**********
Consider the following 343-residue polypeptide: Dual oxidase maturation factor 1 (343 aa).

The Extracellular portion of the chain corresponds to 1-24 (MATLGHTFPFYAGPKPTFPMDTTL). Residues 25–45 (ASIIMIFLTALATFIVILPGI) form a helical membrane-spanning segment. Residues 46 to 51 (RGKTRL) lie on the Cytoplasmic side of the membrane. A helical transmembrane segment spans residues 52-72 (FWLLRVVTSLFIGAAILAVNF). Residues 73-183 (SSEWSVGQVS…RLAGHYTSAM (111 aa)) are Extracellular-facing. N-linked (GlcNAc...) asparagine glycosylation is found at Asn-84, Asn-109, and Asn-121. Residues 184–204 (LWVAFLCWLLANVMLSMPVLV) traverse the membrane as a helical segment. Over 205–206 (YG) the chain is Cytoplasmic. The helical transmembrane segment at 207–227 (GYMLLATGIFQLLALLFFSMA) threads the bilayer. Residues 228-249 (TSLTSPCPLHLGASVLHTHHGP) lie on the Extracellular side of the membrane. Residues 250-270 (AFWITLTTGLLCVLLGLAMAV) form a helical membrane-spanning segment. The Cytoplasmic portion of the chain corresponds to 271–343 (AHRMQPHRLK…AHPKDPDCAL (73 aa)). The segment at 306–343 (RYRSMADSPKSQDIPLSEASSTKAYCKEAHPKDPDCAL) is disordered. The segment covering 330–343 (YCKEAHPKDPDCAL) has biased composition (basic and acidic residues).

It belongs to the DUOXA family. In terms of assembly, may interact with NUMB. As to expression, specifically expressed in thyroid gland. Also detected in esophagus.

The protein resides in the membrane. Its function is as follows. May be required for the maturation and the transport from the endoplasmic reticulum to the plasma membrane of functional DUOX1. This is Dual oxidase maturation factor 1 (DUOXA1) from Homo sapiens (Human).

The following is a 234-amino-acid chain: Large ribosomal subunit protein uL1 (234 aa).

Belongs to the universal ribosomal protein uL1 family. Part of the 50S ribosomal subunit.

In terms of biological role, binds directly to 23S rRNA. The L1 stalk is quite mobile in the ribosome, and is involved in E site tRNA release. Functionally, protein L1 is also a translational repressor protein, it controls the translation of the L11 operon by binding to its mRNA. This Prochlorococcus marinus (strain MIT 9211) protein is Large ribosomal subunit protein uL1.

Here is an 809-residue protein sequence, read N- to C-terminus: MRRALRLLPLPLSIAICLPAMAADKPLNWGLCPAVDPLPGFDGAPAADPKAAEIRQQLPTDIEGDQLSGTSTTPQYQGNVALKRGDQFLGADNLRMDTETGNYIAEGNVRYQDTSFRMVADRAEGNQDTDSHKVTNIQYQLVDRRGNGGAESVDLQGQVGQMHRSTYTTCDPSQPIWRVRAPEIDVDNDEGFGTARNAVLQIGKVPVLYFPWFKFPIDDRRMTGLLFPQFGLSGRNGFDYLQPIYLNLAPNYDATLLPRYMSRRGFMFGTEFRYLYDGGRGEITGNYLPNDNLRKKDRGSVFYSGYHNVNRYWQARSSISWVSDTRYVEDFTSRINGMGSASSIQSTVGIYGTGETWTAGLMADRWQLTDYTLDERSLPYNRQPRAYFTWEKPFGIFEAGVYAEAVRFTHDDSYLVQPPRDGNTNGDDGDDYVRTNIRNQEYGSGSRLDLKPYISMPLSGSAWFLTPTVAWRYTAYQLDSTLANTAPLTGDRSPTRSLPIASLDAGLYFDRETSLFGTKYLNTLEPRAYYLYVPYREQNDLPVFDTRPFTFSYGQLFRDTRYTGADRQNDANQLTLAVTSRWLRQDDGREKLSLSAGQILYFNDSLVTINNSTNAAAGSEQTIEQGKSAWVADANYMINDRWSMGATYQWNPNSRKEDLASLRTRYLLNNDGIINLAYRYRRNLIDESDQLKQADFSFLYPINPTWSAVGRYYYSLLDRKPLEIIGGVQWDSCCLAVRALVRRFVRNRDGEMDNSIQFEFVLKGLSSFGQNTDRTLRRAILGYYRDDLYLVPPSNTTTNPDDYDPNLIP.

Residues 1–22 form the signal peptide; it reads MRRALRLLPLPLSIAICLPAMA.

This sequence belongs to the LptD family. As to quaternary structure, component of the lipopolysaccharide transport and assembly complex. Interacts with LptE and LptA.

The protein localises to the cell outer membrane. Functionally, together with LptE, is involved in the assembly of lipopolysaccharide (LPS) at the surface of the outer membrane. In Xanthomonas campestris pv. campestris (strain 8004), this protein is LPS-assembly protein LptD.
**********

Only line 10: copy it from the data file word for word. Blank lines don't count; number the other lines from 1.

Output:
This sequence belongs to the LptD family. As to quaternary structure, component of the lipopolysaccharide transport and assembly complex. Interacts with LptE and LptA.